Since 2005 Argentine prosecutor Alberto Nisman has been crusading for his vision of justice in the horrific 1994 bombing of the AMIA Jewish center in Buenos Aires that killed 85 people and injured hundreds more. He claimed that Iran was behind it and, more recently, that the Argentine government was trying to block his efforts to prove that.
On Sunday night, Nisman was found dead in his apartment, only hours before he was set to testify before an Argentine parliamentary commission about his allegations.
The circumstances revealed thus far by the police suggest a suicide. The history of Iran’s operations overseas inevitably suggest otherwise. And there are disturbing echoes of the world 20 or 30 years ago when Tehran, often in league with its clients in Hezbollah, waged a global war on the enemies of the Islamic Republic, deploying hit teams second only to the Israelis in their skill at assassination.
First, let’s look at the official communiqué about Nisman’s death issued by Argentina’s Ministry of National Security on Monday morning, with the facts of the case as the ministry says they are known:
Nisman’s lifeless body was discovered Sunday night in his apartment on the 13thfloor of Le Parc Tower, which is part of a modern high-rise complex in the Puerto Madero neighborhood of Buenos Aires.
Ten members of the Argentine Federal Police force had been assigned to him as bodyguards, but it seems they were not deployed when he was at home. According to the communiqué, members of the team alerted Nisman’s secretary on Sunday afternoon that he was not responding to repeated phone calls. When they learned that he was not answering the doorbell of his house either and that the Sunday newspaper was still on the step, they decided to notify his relatives.
The bodyguards then collected Nisman’s mother at her home and took him to Le Parc. When they tried to enter, they found the door locked with the key on the inside. They called the building’s maintenance staff who then called a locksmith. Nisman’s mother entered the apartment with one of the bodyguards, and they found Nisman in the bathroom, where his body was blocking the door when they tried to open it. They immediately called police crime scene investigators who entered the bathroom, apparently making as much effort as possible not to disturb the evidence.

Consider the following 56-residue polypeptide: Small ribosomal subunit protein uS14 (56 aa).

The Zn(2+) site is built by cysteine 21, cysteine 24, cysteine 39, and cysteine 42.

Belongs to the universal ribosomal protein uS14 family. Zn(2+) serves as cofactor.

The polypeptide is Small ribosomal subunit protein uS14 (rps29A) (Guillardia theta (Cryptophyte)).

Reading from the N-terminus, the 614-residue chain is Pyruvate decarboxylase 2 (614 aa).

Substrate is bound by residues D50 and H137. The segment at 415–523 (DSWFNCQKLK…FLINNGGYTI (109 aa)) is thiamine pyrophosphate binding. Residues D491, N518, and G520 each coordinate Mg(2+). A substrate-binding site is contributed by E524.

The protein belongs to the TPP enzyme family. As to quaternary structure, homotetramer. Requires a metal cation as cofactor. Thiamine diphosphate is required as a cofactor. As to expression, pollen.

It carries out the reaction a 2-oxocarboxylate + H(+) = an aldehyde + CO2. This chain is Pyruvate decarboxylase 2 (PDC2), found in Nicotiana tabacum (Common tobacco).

Nisman was on the floor with a .22 caliber pistol and one empty shell casing nearby.
The official communiqué does not say explicitly that he died from a bullet wound to the head, but that has been widely reported in Buenos Aires, as has the detail that the documents for his testimony before parliament were arrayed on his desk.
How a murderer might have staged this apparent suicide will doubtless be the subject of speculation and conspiracy theories for years to come, as, indeed, is the case with the investigation into the AMIA bombing itself. That never resulted in a single conviction and was called a “national disgrace” by the late President Néstor Kirchner in 2005. The former Archbishop of Buenos Aires, Cardinal Jorge Mario Bergoglio, now Pope Francis, was among those who signed a petition ten years ago calling for justice, but to no avail.
Nisman’s eventual focus on direct Iranian involvement, accusing Tehran of planning and financing the attack and Hezbollah operatives of carrying it out, was not universally supported, even by U.S. investigators who followed the case. “The guilt field was painted with a bit too broad a brush,” former FBI agent James Bernazzani told The New York Times in 2009. Bernazzani had led U.S. investigations of Hezbollah throughout the 1990s and said that while he was “convinced” of the group’s involvement, “we surfaced no information indicating Iranian compliance.”